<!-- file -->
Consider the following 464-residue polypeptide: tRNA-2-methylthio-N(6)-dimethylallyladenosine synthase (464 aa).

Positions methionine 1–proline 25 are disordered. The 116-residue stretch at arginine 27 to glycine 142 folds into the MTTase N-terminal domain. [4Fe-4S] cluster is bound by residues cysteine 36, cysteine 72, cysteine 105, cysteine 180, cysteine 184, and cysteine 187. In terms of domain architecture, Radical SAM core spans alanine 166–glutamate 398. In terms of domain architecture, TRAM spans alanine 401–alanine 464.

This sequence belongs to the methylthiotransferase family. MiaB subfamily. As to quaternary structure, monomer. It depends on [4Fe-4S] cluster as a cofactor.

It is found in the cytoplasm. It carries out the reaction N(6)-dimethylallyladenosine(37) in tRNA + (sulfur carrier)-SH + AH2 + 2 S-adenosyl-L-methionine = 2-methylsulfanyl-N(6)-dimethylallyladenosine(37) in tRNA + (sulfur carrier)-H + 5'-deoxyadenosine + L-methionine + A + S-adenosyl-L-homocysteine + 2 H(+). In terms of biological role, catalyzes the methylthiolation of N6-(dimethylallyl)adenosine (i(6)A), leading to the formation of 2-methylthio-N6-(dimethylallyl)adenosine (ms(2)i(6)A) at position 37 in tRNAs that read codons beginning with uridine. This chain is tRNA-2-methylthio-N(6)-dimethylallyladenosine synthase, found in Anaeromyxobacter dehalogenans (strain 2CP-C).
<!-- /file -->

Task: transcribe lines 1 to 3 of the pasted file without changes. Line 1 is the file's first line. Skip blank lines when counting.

Consider the following 464-residue polypeptide: tRNA-2-methylthio-N(6)-dimethylallyladenosine synthase (464 aa).

Positions methionine 1–proline 25 are disordered. The 116-residue stretch at arginine 27 to glycine 142 folds into the MTTase N-terminal domain. [4Fe-4S] cluster is bound by residues cysteine 36, cysteine 72, cysteine 105, cysteine 180, cysteine 184, and cysteine 187. In terms of domain architecture, Radical SAM core spans alanine 166–glutamate 398. In terms of domain architecture, TRAM spans alanine 401–alanine 464.

This sequence belongs to the methylthiotransferase family. MiaB subfamily. As to quaternary structure, monomer. It depends on [4Fe-4S] cluster as a cofactor.